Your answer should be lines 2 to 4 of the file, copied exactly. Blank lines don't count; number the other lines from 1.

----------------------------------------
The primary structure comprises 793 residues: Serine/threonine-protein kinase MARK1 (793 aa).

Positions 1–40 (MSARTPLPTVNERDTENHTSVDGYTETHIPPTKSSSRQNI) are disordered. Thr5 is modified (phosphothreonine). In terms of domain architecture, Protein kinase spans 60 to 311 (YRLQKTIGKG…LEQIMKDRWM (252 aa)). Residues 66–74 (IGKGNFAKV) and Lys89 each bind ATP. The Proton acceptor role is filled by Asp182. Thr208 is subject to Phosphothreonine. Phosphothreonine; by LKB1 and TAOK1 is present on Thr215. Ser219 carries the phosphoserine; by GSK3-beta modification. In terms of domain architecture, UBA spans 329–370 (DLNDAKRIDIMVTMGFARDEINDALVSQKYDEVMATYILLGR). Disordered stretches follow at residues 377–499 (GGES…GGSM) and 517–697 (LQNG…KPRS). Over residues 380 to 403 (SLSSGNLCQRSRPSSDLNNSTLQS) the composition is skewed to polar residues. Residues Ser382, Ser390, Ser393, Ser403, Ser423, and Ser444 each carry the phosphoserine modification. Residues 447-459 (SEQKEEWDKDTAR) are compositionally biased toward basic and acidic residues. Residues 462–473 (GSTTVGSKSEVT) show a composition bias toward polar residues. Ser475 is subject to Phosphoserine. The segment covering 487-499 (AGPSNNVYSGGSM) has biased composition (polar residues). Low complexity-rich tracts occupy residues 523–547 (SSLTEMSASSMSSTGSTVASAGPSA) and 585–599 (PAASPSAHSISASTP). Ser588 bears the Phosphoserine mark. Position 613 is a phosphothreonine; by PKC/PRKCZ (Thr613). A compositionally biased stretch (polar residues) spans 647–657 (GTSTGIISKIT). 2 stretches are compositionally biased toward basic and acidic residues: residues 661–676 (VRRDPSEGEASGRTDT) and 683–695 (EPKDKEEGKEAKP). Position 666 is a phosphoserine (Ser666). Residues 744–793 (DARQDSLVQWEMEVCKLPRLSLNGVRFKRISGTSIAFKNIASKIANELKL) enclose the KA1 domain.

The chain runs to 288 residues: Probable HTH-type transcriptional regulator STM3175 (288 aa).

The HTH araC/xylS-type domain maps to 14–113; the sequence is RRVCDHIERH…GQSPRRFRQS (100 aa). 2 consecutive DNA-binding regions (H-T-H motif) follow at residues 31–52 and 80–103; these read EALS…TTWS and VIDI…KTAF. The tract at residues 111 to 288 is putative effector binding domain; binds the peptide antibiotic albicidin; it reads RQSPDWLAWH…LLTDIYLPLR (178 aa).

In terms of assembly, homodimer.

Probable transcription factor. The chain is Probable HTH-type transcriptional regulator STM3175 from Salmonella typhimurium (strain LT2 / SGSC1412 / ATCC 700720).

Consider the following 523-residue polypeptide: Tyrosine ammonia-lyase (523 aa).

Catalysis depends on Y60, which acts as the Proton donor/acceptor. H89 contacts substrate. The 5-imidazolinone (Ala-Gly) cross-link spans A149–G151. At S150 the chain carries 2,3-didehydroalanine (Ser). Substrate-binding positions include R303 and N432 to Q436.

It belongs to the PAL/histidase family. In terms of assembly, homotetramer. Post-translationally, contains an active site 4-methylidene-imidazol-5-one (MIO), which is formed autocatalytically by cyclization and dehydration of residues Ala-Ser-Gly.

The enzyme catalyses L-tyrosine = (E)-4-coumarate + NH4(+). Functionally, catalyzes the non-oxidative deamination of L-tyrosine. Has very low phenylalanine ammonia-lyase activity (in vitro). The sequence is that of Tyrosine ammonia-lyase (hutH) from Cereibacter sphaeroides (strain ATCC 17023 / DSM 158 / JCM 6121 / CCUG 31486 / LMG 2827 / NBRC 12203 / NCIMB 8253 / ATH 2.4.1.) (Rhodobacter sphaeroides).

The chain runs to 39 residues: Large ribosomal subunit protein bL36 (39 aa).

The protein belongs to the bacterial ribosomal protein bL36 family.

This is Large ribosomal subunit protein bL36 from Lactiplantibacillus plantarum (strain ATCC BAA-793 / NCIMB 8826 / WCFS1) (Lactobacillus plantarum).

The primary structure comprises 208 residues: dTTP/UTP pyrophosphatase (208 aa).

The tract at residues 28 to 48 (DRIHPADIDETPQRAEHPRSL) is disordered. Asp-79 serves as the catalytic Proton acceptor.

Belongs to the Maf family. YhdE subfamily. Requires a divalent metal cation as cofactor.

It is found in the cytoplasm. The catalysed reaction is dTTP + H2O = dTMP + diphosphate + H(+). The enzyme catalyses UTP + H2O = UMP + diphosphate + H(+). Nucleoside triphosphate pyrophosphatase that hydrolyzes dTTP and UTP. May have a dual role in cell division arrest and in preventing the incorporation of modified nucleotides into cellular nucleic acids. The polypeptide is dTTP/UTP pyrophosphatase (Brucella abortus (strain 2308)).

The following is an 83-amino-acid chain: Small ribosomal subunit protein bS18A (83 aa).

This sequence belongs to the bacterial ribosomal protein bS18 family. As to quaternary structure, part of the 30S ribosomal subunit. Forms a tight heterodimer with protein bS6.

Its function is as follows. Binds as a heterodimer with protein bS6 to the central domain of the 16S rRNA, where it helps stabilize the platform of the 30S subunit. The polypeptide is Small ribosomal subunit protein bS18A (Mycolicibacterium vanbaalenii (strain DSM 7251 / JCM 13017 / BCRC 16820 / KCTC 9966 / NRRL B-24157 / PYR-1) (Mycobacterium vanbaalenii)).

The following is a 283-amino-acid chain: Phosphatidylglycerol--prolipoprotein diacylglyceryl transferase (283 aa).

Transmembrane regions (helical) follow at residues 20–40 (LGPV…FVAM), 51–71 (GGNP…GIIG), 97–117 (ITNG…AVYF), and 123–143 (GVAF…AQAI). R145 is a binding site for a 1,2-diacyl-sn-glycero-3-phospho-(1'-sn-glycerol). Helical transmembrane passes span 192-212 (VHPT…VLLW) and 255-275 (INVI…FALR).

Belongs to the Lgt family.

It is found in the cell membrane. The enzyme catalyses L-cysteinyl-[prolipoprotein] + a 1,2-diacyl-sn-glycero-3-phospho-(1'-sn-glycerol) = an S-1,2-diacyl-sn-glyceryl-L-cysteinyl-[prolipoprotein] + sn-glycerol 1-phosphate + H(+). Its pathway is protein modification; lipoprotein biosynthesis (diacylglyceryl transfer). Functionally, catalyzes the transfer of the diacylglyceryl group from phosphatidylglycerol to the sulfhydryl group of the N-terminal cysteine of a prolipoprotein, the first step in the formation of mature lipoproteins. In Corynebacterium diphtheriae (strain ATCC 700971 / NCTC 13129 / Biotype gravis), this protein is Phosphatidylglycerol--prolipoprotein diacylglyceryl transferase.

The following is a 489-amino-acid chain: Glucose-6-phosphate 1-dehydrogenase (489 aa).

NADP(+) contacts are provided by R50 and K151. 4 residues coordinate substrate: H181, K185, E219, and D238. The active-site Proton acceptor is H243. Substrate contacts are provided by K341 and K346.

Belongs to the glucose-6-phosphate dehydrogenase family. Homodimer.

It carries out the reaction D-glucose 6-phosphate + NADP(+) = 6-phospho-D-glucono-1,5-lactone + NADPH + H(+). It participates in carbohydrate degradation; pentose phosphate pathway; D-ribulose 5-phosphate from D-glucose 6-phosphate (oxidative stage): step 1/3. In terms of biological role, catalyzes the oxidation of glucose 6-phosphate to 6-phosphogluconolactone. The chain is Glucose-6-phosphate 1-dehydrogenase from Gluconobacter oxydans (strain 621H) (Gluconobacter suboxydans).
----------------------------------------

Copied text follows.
Positions 1–40 (MSARTPLPTVNERDTENHTSVDGYTETHIPPTKSSSRQNI) are disordered. Thr5 is modified (phosphothreonine). In terms of domain architecture, Protein kinase spans 60 to 311 (YRLQKTIGKG…LEQIMKDRWM (252 aa)). Residues 66–74 (IGKGNFAKV) and Lys89 each bind ATP. The Proton acceptor role is filled by Asp182. Thr208 is subject to Phosphothreonine. Phosphothreonine; by LKB1 and TAOK1 is present on Thr215. Ser219 carries the phosphoserine; by GSK3-beta modification. In terms of domain architecture, UBA spans 329–370 (DLNDAKRIDIMVTMGFARDEINDALVSQKYDEVMATYILLGR). Disordered stretches follow at residues 377–499 (GGES…GGSM) and 517–697 (LQNG…KPRS). Over residues 380 to 403 (SLSSGNLCQRSRPSSDLNNSTLQS) the composition is skewed to polar residues. Residues Ser382, Ser390, Ser393, Ser403, Ser423, and Ser444 each carry the phosphoserine modification. Residues 447-459 (SEQKEEWDKDTAR) are compositionally biased toward basic and acidic residues. Residues 462–473 (GSTTVGSKSEVT) show a composition bias toward polar residues. Ser475 is subject to Phosphoserine. The segment covering 487-499 (AGPSNNVYSGGSM) has biased composition (polar residues). Low complexity-rich tracts occupy residues 523–547 (SSLTEMSASSMSSTGSTVASAGPSA) and 585–599 (PAASPSAHSISASTP). Ser588 bears the Phosphoserine mark. Position 613 is a phosphothreonine; by PKC/PRKCZ (Thr613). A compositionally biased stretch (polar residues) spans 647–657 (GTSTGIISKIT). 2 stretches are compositionally biased toward basic and acidic residues: residues 661–676 (VRRDPSEGEASGRTDT) and 683–695 (EPKDKEEGKEAKP). Position 666 is a phosphoserine (Ser666). Residues 744–793 (DARQDSLVQWEMEVCKLPRLSLNGVRFKRISGTSIAFKNIASKIANELKL) enclose the KA1 domain.

The chain runs to 288 residues: Probable HTH-type transcriptional regulator STM3175 (288 aa).

The HTH araC/xylS-type domain maps to 14–113; the sequence is RRVCDHIERH…GQSPRRFRQS (100 aa). 2 consecutive DNA-binding regions (H-T-H motif) follow at residues 31–52 and 80–103; these read EALS…TTWS and VIDI…KTAF. The tract at residues 111 to 288 is putative effector binding domain; binds the peptide antibiotic albicidin; it reads RQSPDWLAWH…LLTDIYLPLR (178 aa).